Faculty Spotlight: Saeed Sabzian

Saeed Sabzian

Saeed Sabzian

Saeed Sabzian is a Lecturer in the Department of English and Cultural Studies. He specializes in the theory of rhetoric in an interdisciplinary scope, using multimodal frameworks in the analysis of language, literature, cinema and culture in general. Saeed has taught courses in rhetoric, composition, literature, and communication in the sciences and engineering. He has translated several literary theory and fictional books from English to Farsi and has published a book on disability studies.

Dr. Sabzian shared some insights on his research and teaching practices here at UBC Okanagan.

What brought you to UBCO

The wide spectrum of programs and courses at UBCO is a great fit for my interdisciplinary interests, where I see opportunities for research and teaching rhetorical theory in most of the programs that FCCS offers such as Visual Culture, Aural Culture, Creative Writing, Cultural Studies, English, and Media Studies, Science Communication, and more.

Tell us about your research/teaching interests and what excites you about your field of work

I am interested in bringing rhetorical theory into an interdisciplinary framework to explain cultural artefacts, literary texts, film. I engage in these by combining classical concepts in rhetoric with more modern fields of study, such as cognitive science, sound studies, visual theory, and narratology to draw meanings hidden to non-interdisciplinary methods of study. I have utilized these hybrid regimes of analysis to explain anxiety in American culture as signaled in novels and films. I’m excited about the abundance of interdisciplinary activities in the realm of rhetoric. With the transition of universities toward interdisciplinary research in social and cultural phenomena, I see exciting opportunities to explore my favorite topics in culture, language, philosophy, science and technology.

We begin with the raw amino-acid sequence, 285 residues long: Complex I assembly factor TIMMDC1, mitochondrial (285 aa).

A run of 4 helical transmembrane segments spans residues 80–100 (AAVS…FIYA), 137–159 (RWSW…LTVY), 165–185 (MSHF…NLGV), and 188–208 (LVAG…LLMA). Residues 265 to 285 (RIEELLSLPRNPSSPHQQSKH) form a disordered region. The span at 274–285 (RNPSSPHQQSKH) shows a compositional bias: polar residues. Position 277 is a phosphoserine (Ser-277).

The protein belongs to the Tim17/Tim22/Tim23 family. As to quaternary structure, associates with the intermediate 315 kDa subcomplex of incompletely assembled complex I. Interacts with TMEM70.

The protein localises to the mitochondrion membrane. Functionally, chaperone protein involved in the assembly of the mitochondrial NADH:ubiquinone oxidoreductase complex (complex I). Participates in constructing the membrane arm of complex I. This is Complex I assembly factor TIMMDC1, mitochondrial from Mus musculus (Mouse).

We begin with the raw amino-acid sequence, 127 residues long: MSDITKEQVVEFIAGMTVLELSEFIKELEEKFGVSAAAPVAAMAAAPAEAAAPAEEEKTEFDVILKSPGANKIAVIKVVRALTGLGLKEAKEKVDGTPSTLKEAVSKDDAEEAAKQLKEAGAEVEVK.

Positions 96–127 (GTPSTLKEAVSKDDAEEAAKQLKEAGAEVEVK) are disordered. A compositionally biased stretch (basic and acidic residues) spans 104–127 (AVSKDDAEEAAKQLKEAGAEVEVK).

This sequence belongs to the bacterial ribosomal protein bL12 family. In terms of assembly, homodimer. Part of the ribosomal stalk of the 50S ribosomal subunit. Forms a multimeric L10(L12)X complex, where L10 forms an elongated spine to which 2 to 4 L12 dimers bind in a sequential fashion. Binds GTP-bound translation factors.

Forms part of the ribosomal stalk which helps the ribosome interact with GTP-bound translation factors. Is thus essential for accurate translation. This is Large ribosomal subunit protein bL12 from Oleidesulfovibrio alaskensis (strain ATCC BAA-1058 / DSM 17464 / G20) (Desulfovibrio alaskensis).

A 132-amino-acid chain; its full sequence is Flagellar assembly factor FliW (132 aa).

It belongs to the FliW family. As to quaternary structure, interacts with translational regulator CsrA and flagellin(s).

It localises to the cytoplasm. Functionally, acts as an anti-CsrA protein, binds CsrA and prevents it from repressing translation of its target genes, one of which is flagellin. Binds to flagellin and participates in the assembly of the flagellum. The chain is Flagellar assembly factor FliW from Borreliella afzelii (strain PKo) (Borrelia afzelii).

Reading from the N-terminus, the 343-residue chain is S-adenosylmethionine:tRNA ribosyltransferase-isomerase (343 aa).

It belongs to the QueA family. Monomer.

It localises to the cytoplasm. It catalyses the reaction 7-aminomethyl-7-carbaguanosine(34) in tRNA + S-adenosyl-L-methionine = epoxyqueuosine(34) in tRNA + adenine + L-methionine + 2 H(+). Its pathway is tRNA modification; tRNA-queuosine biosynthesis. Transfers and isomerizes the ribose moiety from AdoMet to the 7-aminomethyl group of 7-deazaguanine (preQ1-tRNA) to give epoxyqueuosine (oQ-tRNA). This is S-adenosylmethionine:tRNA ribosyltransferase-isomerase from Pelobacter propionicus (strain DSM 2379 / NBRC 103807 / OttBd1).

How did you know you wanted to be a professor

Years ago, while I was a high school English teacher, I used to teach translation, literature, and literary theory. This experience brought my two passions together: I could teach and publish the same ideas, expanding my reach in the two realms. I think the desire to become a professor was incepted there.

What kind of learning experiences do you offer your students

Experiences that would equip students with life-long skills by internalizing these experiences through practice. Among these is “critical thinking”, which is vital to students “flourishing” in life, a skill that I foster through broadening students’ perspectives by exposure to conflicting perspectives. Th experience of adopting an enlarged perspective on the world (science, technology, and people) enhances students’ reasoning, argumentation, and cooperation with others.

What is your process in writing

My most recent publication began with several books in translation, basically fiction, literary theory, and literary dictionaries. Following a co-authored literary lexicon in 2009, I shifted to multimodal rhetoric, researching how rhetoric can be used to explain the psyche and motives of a culture through its manifestation in language, sounds, and images, for example anxiety in American culture in postapocalyptic films. Post-2015, I published a book in Farsi on Disability Studies, from the perspective of interdisciplinary rhetoric. Currently, I am re-shaping my research for publication, while I am also exploring the real of “rhetoric of science”.

What do you enjoy about living here and working at UBC Okanagan

I like UBCO both for its positive and diversified environment, and for its location on the landscape of Okanagan, which draws me to daily connection with nature. I was born in a mountainous small town, so I am endlessly interested in and grateful for the Okanagan mountains, lakes, and woods, where I enjoy hiking, walking, swimming, and paddling in the Okanagan. UBCO’s campus is a place of positivity, cooperation, and connectedness.